Annual Day of Remembrance at the Smithsonian, 2010

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Community Event

2月 201020

National Museum of American History
Carmichael Auditorium
14th Street & Constitution Avenue, NW
Washington, District of Columbia
United States

After the War: Japanese American and African American Community Relationships in post-WWII California with playwright Philip Kan Gotanda and Professor Scott Kurashige
To mark the 68th anniversary of the signing of Executive Order 9066 by President Franklin D. Roosevelt which led to the imprisonment of 120,000 Americans of Japanese ancestry during World War II, the Smithsonian Asian Pacific American Program welcomes award-winning playwright Philip Kan Gotanda and historian Dr. Scott Kurashige to the American History Museum stage.

Revered as the chronicler of Japanese America on the American stage, Philip Kan Gotanda will talk about one of his latest plays, After the War, which captures postwar life for 11 Americans of diverse backgrounds brought together by a shared address in San Francisco’s Japantown. As Japanese Americans return to their Japantown homes following their release from U.S. prison camps during WWII, they face the new neighbors who have moved in during their absence… an unemployed African American man and his young daughter, who is being cared for by the sister of her runaway mother; the taxi-hall dancer from Oklahoma with her mentally challenged younger; a young Russian-Jewish immigrant by way of Yokohama—all living together in the boardinghouse run by an ex-jazzman and his would-be sister-in-law. Through deft characterizations, Gotanda explores the delicate balance amidst diverse communities in post-War San Francisco.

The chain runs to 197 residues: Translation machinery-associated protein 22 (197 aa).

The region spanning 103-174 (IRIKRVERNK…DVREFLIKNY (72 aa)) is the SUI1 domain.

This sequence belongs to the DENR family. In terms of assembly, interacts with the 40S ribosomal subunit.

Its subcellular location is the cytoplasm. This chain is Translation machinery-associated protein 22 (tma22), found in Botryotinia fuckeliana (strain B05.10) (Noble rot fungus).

Professor Scott Kurashige, an associate professor of Asian/Pacific Islander American Studies, American Culture, and History at the University of Michigan, will discuss his debut title, The Shifting Grounds of Race: Black and Japanese Americans in the Making of Multiethnic Los Angeles. Kurashige examines both the conflicts and combined activism of the Japanese American and African American communities within a predominantly white but quickly changing Los Angeles during the last century. Published in late 2007 by Princeton University Press, Shifting Grounds received the 2008 Beveridge Prize from the American Historical Association for a distinguished book on the history of the United States, Latin America, or Canada since 1492.

Sponsored by National Japanese American Memorial Foundationthe National Museum of African American History and Culturethe Japanese American Veterans Association, and the Japanese American Citizens League.




vkm . 更新日 7月 09 2010 12:14 p.m.


2月 2010


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